The expected influence of new offensive coordinator Graham Harrell on the West Virginia offense has been well-documented throughout this spring.

The hope is that Harrell’s arrival will spark the WVU offense, which will not only have a new starting running back, but a new starting quarterback, as well.

Harrell joined the Mountaineer coaching staff after a successful stint with USC, where his offenses were among the best in the Pac-12 Conference.

According to WVU head coach Neal Brown, one of the things that makes Harrell and his system successful is the way it’s easily grasped by those running it. But it’s equally hard to handle for those trying to stop it.

“I think he’s got answers. I think his teaching of the quarterback within the pass game, I’ve been impressed with. It’s simple for the offensive players, but it’s complex defensively,” Brown said Tuesday. “He’s done a really good job making rules within it.”

Harrell, who graduated from Texas Tech as one of the most-prolific passers in college football history, has continued to excel in the passing game as a coordinator.

USC’s offense led the Pac-12 Conference each of the past two seasons in passing yards per game.

Harrell, 36, now looks to do the same with WVU. For Brown, that success begins with communication.

“It’s his way of teaching the staff, and the staff teaching the players, has been productive,” said the fourth-year head coach. “We haven’t had very many missed assignments. And you know, when introducing a new offense, that’s something that’s not usually the case.”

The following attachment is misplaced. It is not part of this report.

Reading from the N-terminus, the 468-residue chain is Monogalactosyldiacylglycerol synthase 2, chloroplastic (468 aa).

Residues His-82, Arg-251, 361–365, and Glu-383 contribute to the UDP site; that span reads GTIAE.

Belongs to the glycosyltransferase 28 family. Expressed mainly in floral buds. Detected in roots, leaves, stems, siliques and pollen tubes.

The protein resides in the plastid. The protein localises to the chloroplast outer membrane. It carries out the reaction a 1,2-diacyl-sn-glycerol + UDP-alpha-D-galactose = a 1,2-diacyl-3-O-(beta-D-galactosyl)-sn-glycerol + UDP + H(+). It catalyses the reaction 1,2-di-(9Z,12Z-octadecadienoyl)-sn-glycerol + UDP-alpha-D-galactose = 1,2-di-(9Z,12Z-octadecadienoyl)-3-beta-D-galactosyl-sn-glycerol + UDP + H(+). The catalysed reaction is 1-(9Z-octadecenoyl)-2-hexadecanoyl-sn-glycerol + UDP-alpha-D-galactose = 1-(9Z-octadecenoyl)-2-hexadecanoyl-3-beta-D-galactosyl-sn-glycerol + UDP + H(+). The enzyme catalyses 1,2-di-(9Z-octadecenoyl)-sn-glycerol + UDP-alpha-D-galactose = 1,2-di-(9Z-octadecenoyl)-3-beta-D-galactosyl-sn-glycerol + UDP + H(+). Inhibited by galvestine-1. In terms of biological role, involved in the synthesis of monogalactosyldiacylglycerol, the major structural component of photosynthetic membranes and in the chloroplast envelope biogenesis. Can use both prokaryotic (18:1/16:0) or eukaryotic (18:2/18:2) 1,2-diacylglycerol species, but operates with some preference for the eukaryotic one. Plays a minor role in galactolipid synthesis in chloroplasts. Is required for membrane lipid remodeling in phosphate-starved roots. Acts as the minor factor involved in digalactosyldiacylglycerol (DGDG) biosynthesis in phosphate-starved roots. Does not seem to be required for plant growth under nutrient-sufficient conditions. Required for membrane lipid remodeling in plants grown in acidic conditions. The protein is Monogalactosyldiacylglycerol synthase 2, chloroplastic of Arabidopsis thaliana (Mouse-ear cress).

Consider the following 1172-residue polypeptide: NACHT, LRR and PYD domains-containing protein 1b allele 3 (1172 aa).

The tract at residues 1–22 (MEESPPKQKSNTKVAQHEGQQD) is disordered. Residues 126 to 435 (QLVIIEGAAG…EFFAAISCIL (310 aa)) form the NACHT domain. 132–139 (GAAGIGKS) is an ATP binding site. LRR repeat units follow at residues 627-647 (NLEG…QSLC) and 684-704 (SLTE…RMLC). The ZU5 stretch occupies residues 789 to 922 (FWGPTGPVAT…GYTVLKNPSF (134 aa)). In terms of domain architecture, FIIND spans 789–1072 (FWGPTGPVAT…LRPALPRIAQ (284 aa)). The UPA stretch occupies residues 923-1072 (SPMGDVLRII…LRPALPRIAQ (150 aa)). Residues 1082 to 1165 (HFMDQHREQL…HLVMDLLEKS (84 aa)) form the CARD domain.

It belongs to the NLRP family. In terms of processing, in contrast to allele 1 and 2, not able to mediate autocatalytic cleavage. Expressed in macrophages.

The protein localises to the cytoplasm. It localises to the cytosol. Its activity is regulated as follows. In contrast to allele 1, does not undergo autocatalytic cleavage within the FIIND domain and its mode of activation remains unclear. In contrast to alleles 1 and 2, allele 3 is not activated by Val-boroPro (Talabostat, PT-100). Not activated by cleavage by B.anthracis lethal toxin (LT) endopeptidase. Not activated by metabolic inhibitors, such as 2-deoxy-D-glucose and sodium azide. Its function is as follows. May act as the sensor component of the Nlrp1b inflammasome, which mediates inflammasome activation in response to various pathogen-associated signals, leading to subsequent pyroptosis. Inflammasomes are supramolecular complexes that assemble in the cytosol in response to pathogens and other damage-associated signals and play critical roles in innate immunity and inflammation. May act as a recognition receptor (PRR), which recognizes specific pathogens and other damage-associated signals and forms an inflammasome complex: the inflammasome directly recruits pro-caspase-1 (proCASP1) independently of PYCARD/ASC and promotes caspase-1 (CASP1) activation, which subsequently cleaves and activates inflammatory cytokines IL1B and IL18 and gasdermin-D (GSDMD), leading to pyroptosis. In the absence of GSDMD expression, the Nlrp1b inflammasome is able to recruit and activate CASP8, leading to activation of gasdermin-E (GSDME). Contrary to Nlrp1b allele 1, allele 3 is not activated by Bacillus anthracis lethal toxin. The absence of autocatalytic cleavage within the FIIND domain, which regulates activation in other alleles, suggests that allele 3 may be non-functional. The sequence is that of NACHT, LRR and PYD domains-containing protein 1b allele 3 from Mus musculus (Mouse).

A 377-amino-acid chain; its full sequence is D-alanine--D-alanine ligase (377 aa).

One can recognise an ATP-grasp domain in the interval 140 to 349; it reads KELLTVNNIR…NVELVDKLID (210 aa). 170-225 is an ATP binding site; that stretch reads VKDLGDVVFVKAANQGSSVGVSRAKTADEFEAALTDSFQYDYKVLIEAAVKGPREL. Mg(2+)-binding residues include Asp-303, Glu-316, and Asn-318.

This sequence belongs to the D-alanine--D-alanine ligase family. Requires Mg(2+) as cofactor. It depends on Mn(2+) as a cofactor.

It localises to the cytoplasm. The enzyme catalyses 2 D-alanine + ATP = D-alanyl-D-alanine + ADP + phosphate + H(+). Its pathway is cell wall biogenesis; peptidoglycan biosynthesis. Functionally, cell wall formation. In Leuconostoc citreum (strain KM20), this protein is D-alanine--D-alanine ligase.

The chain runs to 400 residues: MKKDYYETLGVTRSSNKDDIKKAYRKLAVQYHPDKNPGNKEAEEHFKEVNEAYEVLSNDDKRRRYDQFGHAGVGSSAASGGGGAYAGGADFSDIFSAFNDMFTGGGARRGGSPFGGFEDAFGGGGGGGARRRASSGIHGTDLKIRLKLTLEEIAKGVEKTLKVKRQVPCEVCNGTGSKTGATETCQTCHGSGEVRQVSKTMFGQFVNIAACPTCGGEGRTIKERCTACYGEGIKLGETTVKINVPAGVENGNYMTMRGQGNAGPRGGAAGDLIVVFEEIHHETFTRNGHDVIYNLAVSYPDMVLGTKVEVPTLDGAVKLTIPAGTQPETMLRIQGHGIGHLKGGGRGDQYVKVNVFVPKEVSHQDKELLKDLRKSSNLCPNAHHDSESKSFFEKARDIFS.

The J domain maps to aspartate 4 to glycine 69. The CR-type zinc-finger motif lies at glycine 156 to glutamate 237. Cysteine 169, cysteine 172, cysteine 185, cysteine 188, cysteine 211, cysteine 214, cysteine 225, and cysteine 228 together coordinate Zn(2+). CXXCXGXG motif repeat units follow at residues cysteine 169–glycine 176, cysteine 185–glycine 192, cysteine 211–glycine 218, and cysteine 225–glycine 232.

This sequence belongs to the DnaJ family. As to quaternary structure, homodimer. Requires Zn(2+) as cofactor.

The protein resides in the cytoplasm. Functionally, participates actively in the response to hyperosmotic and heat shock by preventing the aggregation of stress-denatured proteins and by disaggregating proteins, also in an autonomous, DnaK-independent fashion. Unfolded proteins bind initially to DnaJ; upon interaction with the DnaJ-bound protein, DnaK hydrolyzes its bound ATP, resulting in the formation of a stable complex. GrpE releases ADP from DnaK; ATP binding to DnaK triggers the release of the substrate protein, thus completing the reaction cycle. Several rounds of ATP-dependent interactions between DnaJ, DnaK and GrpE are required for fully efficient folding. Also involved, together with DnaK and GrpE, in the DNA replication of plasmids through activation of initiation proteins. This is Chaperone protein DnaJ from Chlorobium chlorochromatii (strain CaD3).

West Virginia isn’t planning to announce its Week 1 starter this spring. That will happen later, likely after the arrival of transfer JT Daniels, who has been added to a three-headed quarterback battle between Garrett Greene, Nicco Marchiol, and Will “Goose” Crowder.

While Harrell’s input will be seen all over the passing game this fall, his touch in the running attack may be more subtle.

“Within the run game, I think he’s done a nice job of, formationally, getting us some advantages,” said Brown.

The head coach added the Mountaineers will continue to do things in the running game that they were doing prior to Harrell’s arrival.

“I think he’s grown as well with some things that we’ve done here in the past well, as far as RPOs, and some things in the screen game,” Brown added. “I don’t want to speak until we get all 15 [practices] done, but I like the progress we’re making.”

When it comes to the offensive line, whose job it is to protect Harrell’s quarterback and create lanes and space for the running backs, not much has changed.

Not only do the same five starting linemen return for this season, but Harrell has left a number of calls regarding the line of scrimmage the same.

To Brown that “showed humility” from the new offensive coordinator, deciding to learn from the experienced offensive line, rather than making them learn his verbiage. That’s something that Harrell said he was going to do early in his tenure with WVU, and he has followed suit.

While Harrell has followed the lead of the line, at least from a communication stand point, it remains to be seen if the offense, as a whole, will follow his lead, and continue the success he’s had in recent seasons.

Fans will get their first glimpse of the new offense on Saturday during the annual Gold-Blue Spring Game, which begins at 1 p.m. ET at Milan Puskar Stadium.

More information on the game can be found here.